Philadelphia: The Eagles are a playoff contender that has some question marks at the quarterback position. Nick Foles regressed from last season, prior to his injury, and Mark Sanchez continues to be inconsistent. Philly would be an attractive landing spot for Cutler, as he would join a playoff contender with some good talent in place. And if the Bears get Foles, they would have a solid, young QB. The issue for the Eagles is their cap space is tight, projected at slightly less than $4 million. Philly might be able to free up some space by restructuring contracts, but failing that, they'd have to release some players. The question is whether or not Philly would feel comfortable doing that, and if they truly believe that Chip Kelly can correct Cutler's issues at quarterback enough to compensate for any players they part ways with. Call the Eagles a remote possibility.

St. Louis: The Rams make sense on the surface, given that Jeff Fisher supposedly liked Cutler in the 2006 NFL draft, before being pushed toward Vince Young. There is also a good amount of talent on the Rams, and they most certainly need a better QB, unless they really believe Sam Bradford should get one more season to prove himself. Again, though, the Rams are tight on projected cap space (about $5.3 million), although parting ways with Bradford would free up a lot of space -- but maybe not enough for them to accommodate Cutler's contract and still allow space for draft picks and low-cost free agents. The Rams may be more likely to pursue lower-cost options at QB. As with the Eagles, the Rams are a remote possibility.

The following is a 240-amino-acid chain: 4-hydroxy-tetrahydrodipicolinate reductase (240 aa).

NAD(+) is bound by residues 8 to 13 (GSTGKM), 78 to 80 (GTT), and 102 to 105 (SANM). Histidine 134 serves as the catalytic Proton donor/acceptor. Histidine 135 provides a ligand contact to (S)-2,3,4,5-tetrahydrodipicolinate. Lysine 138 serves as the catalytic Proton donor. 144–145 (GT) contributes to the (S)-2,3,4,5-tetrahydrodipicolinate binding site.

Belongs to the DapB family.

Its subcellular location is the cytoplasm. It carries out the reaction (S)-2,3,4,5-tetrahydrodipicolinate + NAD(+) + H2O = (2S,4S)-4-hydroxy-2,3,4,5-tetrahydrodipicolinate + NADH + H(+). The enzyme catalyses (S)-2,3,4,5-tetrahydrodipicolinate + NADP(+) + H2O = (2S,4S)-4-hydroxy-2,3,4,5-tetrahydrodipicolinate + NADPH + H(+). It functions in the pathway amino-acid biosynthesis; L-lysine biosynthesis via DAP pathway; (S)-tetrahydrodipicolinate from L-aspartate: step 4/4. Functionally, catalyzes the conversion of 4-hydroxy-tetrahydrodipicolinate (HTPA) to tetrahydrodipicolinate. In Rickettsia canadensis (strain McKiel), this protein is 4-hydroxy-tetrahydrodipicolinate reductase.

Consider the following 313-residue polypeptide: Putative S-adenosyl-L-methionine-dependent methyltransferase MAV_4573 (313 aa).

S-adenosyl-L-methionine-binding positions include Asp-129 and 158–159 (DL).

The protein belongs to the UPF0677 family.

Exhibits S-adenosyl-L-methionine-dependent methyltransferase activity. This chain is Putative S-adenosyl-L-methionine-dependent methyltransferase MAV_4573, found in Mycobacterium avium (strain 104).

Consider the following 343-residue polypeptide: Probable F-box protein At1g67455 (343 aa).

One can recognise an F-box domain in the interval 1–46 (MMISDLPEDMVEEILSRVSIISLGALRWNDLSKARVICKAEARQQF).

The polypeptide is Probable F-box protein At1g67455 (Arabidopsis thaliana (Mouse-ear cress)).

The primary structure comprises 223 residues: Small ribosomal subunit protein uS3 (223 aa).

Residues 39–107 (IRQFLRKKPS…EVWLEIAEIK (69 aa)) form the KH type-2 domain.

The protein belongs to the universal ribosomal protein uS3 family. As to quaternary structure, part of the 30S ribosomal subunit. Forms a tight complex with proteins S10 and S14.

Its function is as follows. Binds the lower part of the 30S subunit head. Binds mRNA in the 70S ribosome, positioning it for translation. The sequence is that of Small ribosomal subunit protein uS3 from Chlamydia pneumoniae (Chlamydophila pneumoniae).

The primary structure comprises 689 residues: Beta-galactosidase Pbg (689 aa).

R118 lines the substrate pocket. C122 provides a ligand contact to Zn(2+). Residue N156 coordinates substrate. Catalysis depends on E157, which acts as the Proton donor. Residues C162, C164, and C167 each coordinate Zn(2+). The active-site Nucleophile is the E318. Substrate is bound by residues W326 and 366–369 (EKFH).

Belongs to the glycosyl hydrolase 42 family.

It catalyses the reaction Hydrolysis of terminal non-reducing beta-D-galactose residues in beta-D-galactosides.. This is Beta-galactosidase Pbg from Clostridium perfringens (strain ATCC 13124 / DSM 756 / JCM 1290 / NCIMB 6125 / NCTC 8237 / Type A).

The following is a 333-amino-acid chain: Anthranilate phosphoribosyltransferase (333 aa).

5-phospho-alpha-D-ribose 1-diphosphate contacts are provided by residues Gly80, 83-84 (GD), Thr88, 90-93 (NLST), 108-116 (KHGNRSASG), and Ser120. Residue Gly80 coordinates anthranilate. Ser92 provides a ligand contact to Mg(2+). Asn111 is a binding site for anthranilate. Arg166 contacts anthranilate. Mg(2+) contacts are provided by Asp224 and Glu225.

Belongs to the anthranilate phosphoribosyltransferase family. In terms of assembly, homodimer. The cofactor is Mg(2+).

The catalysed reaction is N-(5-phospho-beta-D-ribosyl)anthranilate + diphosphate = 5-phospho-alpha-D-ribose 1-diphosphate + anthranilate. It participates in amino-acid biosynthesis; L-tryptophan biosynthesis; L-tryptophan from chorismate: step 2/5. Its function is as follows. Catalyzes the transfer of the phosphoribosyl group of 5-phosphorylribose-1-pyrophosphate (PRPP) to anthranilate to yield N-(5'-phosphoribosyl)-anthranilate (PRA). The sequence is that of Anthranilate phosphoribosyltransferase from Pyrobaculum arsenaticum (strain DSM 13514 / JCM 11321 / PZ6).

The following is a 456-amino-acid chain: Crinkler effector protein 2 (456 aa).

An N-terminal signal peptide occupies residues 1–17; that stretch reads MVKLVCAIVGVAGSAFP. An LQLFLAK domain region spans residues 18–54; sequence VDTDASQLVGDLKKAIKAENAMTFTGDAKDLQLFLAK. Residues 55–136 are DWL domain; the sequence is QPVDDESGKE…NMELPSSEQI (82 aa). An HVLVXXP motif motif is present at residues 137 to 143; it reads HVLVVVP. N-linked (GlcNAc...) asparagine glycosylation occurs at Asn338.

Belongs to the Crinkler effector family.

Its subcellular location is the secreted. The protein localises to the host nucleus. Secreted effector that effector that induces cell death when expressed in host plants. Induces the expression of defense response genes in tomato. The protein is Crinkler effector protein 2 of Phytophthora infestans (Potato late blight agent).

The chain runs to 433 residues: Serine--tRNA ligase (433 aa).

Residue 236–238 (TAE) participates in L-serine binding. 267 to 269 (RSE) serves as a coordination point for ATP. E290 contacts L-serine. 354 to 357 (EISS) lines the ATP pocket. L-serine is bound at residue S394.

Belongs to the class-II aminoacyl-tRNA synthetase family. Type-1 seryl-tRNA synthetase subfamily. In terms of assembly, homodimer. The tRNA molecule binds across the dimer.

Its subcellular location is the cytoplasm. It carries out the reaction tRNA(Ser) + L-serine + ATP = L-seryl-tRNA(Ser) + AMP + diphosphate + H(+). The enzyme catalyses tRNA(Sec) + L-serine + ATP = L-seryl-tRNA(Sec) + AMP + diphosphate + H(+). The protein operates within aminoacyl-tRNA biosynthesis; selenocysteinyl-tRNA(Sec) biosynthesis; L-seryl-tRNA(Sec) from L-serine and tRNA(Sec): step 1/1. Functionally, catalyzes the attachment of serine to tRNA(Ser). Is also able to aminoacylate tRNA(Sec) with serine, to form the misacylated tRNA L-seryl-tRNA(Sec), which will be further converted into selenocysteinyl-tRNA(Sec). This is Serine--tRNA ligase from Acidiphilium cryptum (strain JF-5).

Houston: The Texans certainly have the talent in place and a good quarterback could boost their chances of reaching the playoffs next year. Houston is projected to have $10 million in cap space, but could get some wiggle room by either cutting Ryan Fitzpatrick or including him in a trade with the Bears (Fitzpatrick would at least give Chicago a short-term solution). It's possible Andre Johnson could agree to restructure his deal if he believes Cutler could get the Texans back into the playoffs, and Houston could also cut underachieving cornerback Jonathan Joseph. Questions to answer, though, may be whether or not Bill O'Brien believes he can get the most out of Cutler, and if the Bears would be OK with Fitzpatrick in 2015. Call it a 50-50 chance.